By Mlondolozi Ndlovu
Harare, May 05, 2016 – ORDINARY Zimbabweans on Thursday expressed concern over the Reserve Bank of Zimbabwe (RBZ)’s decision to introduce bond notes in a desperate attempt to ease the current cash shortages in the country.
Cash shortages which have hit the country in the past few weeks have brought renewed fears of a possible return to the 2007 cash crisis which saw depositors spending long hours at bank entrances to access cash.
In attempts to avert a similar situation, central bank governor, John Mangudya on Wednesday said the RBZ will soon introduce local bond notes to work in tandem with the US dollar which has turned the country’s de facto currency.
Mangudya went further to put a $1000 cap on daily cash withdrawals by individuals.
Reacting to the RBZ interventions, Zimbabweans said the move brought chilling memories of the Zimbabwean dollar era which triggered spiralling inflation last recorded 2008 at over 230 million percent.
Godfrey Mlezu, a vendor in Harare’s CBD noted that the introduction of the bonds was an indirect way of reintroducing the Zimbabwean dollar which was abandoned 2009 at the inception of the country’s short lived unity government.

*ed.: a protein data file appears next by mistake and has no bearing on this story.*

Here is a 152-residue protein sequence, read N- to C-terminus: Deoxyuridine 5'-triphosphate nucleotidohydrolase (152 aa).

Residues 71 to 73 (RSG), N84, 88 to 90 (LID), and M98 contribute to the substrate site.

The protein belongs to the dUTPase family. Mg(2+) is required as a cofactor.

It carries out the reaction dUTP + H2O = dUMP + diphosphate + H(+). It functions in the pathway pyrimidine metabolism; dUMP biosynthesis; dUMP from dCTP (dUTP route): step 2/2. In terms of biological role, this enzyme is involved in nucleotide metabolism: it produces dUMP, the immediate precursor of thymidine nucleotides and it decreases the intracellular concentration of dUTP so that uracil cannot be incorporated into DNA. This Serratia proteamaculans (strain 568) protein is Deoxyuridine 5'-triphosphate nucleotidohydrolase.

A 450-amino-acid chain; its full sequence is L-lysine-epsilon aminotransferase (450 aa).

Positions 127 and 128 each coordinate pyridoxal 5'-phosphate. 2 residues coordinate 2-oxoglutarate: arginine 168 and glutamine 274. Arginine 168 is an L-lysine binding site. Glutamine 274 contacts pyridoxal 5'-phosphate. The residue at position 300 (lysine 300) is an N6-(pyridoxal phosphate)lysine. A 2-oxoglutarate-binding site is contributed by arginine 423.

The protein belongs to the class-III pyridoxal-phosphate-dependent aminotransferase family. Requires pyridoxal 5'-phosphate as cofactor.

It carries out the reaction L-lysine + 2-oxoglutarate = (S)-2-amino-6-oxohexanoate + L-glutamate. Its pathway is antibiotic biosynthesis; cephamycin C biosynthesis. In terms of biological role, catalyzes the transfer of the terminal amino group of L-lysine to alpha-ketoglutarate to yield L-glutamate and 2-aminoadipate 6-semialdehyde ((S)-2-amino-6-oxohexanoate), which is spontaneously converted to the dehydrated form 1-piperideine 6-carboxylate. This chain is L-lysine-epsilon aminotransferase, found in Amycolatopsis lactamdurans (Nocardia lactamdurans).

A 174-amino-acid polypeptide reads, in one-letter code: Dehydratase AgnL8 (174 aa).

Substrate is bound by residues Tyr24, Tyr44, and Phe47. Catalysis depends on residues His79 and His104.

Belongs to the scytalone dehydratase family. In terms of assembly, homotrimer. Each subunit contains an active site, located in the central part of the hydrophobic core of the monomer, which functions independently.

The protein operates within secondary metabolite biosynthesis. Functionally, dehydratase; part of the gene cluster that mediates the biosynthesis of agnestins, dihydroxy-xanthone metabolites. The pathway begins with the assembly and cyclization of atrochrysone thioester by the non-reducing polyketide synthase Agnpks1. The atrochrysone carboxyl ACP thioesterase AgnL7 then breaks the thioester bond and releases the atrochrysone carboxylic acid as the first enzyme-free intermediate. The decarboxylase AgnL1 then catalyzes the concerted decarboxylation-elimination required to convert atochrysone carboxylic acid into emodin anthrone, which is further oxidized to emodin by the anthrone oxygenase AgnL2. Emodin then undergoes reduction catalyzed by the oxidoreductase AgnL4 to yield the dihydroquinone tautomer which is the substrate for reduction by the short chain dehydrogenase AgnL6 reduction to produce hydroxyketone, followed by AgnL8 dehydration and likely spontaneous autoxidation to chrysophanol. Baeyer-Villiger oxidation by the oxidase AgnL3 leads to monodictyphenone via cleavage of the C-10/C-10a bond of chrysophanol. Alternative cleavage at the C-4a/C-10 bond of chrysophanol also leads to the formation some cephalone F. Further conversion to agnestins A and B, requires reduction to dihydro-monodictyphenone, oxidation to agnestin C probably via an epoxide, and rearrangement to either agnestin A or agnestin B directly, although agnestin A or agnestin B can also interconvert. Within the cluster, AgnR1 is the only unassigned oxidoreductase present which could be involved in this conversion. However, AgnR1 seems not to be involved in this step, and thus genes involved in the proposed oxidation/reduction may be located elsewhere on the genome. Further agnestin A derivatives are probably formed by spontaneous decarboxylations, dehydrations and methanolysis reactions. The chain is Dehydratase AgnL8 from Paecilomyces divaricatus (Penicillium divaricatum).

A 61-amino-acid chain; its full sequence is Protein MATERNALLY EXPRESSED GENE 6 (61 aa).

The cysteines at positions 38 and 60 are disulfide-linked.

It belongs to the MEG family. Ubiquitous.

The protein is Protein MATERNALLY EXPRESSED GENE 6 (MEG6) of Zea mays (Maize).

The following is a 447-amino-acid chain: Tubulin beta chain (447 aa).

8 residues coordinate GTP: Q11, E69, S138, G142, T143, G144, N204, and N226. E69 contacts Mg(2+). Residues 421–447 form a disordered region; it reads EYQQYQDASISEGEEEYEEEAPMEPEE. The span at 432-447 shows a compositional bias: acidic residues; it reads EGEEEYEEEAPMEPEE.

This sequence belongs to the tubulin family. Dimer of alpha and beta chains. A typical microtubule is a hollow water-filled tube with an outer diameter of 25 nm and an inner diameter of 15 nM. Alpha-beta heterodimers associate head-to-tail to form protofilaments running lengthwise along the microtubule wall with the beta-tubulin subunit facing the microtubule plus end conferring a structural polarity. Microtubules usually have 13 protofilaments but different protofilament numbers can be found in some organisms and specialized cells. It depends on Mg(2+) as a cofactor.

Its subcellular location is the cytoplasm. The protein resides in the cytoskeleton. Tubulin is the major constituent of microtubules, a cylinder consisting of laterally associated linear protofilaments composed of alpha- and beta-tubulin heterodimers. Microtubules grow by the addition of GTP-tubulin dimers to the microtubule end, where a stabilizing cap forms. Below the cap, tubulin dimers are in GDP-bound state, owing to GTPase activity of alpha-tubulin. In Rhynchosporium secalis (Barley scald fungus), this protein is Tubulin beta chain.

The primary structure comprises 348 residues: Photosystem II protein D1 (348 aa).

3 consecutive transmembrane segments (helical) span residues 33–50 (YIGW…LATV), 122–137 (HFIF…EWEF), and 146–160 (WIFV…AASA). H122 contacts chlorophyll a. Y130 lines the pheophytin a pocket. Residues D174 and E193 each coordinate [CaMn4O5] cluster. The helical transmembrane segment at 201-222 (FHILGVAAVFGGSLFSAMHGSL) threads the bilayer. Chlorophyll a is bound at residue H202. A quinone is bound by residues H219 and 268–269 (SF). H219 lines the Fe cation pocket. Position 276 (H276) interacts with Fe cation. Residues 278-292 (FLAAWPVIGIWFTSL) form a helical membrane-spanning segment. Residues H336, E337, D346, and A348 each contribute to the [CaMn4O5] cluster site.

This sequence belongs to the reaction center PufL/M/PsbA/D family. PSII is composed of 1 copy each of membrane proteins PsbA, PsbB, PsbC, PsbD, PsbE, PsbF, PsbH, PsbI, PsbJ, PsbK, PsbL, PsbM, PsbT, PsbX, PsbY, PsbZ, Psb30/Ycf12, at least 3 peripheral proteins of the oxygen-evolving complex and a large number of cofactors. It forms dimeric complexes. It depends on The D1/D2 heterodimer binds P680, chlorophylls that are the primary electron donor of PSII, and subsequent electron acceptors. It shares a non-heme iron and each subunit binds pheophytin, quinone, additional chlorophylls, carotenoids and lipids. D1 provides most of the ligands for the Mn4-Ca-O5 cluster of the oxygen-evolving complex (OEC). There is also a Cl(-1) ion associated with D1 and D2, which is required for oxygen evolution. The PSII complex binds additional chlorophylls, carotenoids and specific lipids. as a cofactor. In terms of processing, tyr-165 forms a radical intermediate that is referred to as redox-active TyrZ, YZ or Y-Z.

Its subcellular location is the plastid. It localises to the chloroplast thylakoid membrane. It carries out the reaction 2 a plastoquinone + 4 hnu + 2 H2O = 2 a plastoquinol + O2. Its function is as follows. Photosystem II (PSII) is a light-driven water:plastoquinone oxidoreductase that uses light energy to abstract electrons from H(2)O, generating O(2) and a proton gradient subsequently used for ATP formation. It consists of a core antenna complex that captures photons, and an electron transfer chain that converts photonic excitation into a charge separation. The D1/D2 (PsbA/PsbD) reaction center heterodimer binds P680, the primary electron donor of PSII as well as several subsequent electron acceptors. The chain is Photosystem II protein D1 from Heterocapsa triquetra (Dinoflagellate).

“Bond coin notes kuita sei kwacho? Just call it Zim-dollars,” said Mlezu when RadioVOP introduced the subject to him.
“We have walked that road before and our leaders don’t seem to learn. I wonder what makes them think it will work this time around when it has previously failed.”
Tinashe Mavhinga, a taxi driver noted that in attempts to solve the cash crisis, the government should have concentrated on encouraging locals to use plastic money.
“I think let’s move to plastic money; this is now a technological era,” he said.
“Every business, from small to big, there should be use of cards and in banks let them manage figures and not bank notes which must be kept at the Reserve Bank to maintain economic value,” he said.
Makosa Savieri, a university graduate, said the country only needed to start producing goods to address its cash woes.
“Currently, there is no production in Zimbabwe, in terms of goods; 90 per cent of people in Zimbabwe currently depend on imports. My worry is, how are people going to manage.”
Watmore Daniel, a teacher by profession, said the introduction of the currency reminded him of the 2008 cash crisis.
“It’s not going to be like 2008 but better? Because this introduction will lower the US on the market and then rands will be on demand since we are importing from South Africa,” said Daniel who is involved into chicken production.
Sizani Manala who is based in Bulawayo and is into buying and selling of cars said he feared the worst for his business, which depends a lot on the availability of foreign currency to stay afloat.
“Surely we are headed for the 2008 era because who will accept these bond notes for their goods imported by hard earned cash. I foresee the disappearance of products on the shelves as no one is willing to take bond notes,” he said.